Material Handling Design That Scales As Business Grows
Reduction in required square footage using the Schaefer Channel System
350,000 Sq Ft
Of plastic saved a year by using racking over floor stacking
Truck loading efficiency due to the Orbiter shuttle’s pallet staging functions
Reduction in processing plant downtime caused by warehouse bottlenecks
Kidney beans are an interesting food that take on different meanings to different people the whole world over – sometimes they mean a soup called brenebon in the Netherlands, a rice dish called rajima in India, or chile con carne in Mexico. To the Doane family of Dunn County Wisconsin, kidney beans are synonymous with their family history, their community, and a conduit through which to feed and care for others across the globe.
The Doanes have been local farmers and small-business owners for over 160 years, today operating a handful of agricultural businesses led by their flagship brand Chippewa Valley Bean. Representing over 120 local kidney bean growers, Chippewa Valley Bean receives, processes, and ships out wholesale dark beans to buyers on every continent (except for Antarctica, for now!), supplying about 50% of North America’s kidney beans and about 25% of all kidney beans worldwide.
As with any successful business, growing pains are to be expected at times, and Chippewa recently faced one such growth spurt that required urgently addressing throughput bottlenecks across their operations. After smaller fixes were implemented, one major hurdle remained: fixing the bottleneck created by the plant’s existing outbound product warehouse, which due to its small size frequently caused unexpected interruptions in their process operations. Chippewa turned to warehouse automation manufacturer SSI Schaefer based on a recommendation from one of their customers, who then in turn recommended Fairchild Equipment as the preferred local material handling expert best set to partner with the plant, discuss options, and help solve this problem.
Fairchild Equipment is the Upper Midwest’s premier Material Handling Equipment and Service resource, with headquarters in Green Bay WI, and twelve regional offices spread across Wisconsin, Minnesota, Northern Illinois, North Dakota, and the Michigan’s Upper Peninsula. From complete Automated Warehouse Systems to Equipment Rentals, Spare Parts to Safety Training, Fairchild’s dedication to our customer’s success has earned us numerous awards and accolades including MHEDA’s prestigious MVP award nine years in a row.
Balancing material flows through a processing facility is often a game of chasing bottlenecks. Isolated improvements in one area can simply move the bottleneck to another point in the process. Storage warehouses are notorious for getting stuck in such a game when only one or two variables are solved for in isolation. Instead, a comprehensive approach that maps each area of improvement to a master plan is the better way to go. Warehouse optimization should intimately review storage density, inventory tracking, traffic patterns, movement velocities, and rotation requirements across a client’s complete range of SKUs, product types, and packaging formats. Only with this information can the optimal storage solution (from building to vehicle fleet spare parts) be designed.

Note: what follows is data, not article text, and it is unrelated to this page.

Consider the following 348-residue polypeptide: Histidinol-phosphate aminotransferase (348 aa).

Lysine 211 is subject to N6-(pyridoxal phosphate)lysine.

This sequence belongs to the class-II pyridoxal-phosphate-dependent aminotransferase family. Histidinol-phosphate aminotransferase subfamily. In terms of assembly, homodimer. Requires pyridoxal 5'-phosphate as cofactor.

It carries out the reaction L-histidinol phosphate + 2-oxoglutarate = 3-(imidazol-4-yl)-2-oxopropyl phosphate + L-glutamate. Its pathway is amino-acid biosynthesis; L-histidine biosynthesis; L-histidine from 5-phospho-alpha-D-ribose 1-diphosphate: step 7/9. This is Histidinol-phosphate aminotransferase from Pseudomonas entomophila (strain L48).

Sizing a warehouse for this type of an application requires a deep understanding of the volumes and rates at which a customer’s products will flow in from manufacturing and flow out to fulfill customer orders. Beyond simple order velocities, product lot traceability, SKU distribution, and packaging variations have to be understood so that products of any type are easily accessible to fill order mixes as they come in.
At Chippewa Valley Bean, the core concern was being able to insulate their processing plant against the natural inconsistencies that comes with agricultural market and logistics cycles. Each year, Chippewa receives 120 million pounds of beans within a short harvest window in the Fall, which they must clean, sort, grade, and pack right away to fill into inventory. After that, beans will be sold out of inventory as customer orders come in throughout the rest of the year leading up to the next harvest. Chippewa’s finished product warehouse was undersized for the rate that they could process beans at, given their much slower outbound shipping rates that would back product up in inventory. Once the warehouse was out of space, production had no choice but to shut down, waiting for product to be shipped out to make room.
Beyond the material handling constraints, the customer also had set goals of drastically cutting their carbon footprint with any new projects, promoting sustainability and energy efficiency anywhere possible. In terms of warehouse operations, the obvious candidate for consideration was found in their vehicle fleet. The plant predominantly used propane and diesel forklifts in their operation, and adding more of these lifts to an expanded warehouse would bring along an increase in volatile emissions.